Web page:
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You are here: Home / Data and maps / Indicators / Energy-related emissions of particulate matter / Energy-related emissions of particulate matter (ENER 007) - Assessment published Jan 2011

Energy-related emissions of particulate matter (ENER 007) - Assessment published Jan 2011

This content has been archived on 12 Nov 2013, reason: Content not regularly updated
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Generic metadata

Topics:

Energy Energy (Primary topic)

Tags:
particulate matter | energy | combustion | emissions | pm10
DPSIR: Pressure
Typology: Descriptive indicator (Type A - What is happening to the environment and to humans?)
Indicator codes
  • ENER 007
Dynamic
Temporal coverage:
1990-2007
Geographic coverage:
Austria Belgium Bulgaria Cyprus Czech Republic Denmark Estonia Finland France Germany Greece Hungary Iceland Ireland Italy Latvia Liechtenstein Lithuania Luxembourg Malta Netherlands Norway Poland Portugal Romania Slovakia Slovenia Spain Sweden Switzerland Turkey United Kingdom
 
Contents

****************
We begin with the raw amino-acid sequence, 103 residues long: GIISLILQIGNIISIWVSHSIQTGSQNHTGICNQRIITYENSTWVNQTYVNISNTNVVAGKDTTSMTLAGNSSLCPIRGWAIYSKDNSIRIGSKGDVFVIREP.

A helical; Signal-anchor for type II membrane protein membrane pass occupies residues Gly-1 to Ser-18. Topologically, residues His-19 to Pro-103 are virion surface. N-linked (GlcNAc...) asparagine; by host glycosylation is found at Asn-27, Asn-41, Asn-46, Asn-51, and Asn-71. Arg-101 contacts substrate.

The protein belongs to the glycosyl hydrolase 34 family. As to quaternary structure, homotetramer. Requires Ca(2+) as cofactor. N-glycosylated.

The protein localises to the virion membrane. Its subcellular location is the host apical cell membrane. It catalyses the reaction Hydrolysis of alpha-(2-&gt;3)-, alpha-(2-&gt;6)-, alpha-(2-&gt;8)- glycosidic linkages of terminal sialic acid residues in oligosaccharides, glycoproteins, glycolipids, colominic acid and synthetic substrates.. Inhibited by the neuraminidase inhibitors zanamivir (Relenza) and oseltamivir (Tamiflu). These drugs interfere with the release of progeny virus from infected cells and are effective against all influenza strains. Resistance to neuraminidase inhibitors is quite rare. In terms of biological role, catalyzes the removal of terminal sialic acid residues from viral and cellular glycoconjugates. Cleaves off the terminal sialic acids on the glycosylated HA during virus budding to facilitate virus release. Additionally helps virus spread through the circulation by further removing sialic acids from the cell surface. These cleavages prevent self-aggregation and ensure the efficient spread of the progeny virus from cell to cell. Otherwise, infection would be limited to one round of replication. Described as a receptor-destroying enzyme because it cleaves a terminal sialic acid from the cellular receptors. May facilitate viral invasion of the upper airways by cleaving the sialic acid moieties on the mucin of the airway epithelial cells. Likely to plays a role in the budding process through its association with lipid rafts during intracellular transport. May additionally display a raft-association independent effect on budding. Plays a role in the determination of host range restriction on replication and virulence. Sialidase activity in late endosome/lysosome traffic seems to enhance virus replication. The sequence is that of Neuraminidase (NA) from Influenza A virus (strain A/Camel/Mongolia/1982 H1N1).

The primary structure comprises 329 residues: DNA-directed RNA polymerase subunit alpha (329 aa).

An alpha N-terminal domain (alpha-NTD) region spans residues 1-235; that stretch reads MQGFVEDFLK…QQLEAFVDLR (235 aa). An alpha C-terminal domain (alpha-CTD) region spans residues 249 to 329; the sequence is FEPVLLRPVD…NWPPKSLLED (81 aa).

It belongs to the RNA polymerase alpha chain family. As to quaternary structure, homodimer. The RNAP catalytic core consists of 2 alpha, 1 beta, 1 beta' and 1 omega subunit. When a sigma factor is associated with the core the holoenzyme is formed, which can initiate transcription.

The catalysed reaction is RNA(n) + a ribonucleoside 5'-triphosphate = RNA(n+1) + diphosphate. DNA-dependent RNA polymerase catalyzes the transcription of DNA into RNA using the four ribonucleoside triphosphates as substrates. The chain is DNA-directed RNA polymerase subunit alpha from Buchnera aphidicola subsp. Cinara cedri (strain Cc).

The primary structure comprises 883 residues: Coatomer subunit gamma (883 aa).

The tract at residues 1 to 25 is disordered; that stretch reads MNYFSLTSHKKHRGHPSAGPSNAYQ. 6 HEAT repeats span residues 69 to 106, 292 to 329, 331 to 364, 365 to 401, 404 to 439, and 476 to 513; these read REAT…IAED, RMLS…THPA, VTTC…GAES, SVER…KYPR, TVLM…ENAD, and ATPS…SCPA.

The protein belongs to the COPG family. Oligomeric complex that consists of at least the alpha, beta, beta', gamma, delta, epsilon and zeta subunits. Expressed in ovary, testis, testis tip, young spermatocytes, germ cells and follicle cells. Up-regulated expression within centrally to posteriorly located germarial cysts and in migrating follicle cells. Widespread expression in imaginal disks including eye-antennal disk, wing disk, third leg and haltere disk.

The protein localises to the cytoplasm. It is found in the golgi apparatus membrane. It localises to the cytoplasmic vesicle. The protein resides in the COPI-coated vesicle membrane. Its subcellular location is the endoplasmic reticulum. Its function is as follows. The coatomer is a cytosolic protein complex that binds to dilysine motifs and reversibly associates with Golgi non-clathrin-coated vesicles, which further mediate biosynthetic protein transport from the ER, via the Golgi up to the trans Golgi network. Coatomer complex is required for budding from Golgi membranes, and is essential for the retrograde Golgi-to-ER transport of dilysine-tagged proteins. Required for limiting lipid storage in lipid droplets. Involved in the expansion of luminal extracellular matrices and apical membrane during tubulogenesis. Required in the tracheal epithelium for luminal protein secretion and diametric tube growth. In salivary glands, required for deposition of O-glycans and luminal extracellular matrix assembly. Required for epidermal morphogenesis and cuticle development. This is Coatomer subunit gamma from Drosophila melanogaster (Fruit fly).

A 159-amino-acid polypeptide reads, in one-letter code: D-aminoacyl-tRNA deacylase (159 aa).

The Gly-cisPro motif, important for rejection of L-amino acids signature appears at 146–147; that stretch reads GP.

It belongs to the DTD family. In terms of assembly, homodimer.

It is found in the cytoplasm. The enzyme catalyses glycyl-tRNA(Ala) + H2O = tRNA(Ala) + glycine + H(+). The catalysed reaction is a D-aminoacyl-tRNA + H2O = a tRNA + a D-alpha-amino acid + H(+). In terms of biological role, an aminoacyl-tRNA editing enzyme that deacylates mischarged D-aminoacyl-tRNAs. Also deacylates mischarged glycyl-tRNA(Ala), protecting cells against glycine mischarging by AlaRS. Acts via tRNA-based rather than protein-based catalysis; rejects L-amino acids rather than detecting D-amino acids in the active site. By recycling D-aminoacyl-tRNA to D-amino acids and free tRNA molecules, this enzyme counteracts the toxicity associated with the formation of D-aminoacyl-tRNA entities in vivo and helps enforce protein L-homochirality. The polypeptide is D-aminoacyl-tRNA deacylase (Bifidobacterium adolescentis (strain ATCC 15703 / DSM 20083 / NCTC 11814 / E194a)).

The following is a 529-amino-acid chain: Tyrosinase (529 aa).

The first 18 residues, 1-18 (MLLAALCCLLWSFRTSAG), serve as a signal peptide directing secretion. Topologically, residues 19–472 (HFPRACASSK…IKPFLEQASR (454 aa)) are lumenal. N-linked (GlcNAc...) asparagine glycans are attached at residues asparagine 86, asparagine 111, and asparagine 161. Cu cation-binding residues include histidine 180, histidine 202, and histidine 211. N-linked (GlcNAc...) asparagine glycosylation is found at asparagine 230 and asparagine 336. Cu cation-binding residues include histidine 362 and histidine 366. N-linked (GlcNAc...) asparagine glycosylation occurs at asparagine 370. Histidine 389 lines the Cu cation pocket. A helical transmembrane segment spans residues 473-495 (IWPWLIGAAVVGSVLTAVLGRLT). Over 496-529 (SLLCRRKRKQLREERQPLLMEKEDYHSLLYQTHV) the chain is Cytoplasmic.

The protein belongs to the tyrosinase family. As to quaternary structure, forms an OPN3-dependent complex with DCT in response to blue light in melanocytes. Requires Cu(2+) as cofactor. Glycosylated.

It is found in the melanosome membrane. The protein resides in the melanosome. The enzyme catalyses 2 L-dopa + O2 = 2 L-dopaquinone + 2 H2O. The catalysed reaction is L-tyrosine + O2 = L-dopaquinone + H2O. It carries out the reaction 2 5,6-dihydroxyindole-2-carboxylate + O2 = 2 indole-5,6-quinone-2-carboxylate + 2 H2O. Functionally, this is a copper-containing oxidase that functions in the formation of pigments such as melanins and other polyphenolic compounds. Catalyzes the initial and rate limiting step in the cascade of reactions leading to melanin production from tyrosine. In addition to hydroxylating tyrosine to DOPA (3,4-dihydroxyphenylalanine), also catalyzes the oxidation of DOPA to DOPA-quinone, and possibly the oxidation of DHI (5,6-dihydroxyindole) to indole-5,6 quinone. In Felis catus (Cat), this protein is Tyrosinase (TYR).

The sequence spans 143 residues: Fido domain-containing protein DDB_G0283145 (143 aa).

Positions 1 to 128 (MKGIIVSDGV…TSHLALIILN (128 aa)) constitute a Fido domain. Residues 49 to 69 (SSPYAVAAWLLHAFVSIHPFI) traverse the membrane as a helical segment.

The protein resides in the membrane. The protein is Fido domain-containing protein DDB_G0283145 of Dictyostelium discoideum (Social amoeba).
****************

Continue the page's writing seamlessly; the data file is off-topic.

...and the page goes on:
Key policy question: Are energy-related emissions of particulate matter decreasing?

Key messages

Energy-related emissions account for 78% of all emissions of particulate matter emissions (SO2, NOx, and PM10) emissions from the EEA-32 in 2007. These emissions fell by 3.4% between 2006 and 2007 (and by 4.5% in the EU-27). Since 1990, these emissions declined by 49% in the EU and 45% in EEA member countries. The most important reductions were achieved in the energy supply and industry sectors as a result of using lower sulphur content fuels and fuel switching from coal and oil to natural gas. It is expected that in the future concentrations of PM10 in most of the urban areas in the EEA region remain well above the short-term limit air quality values.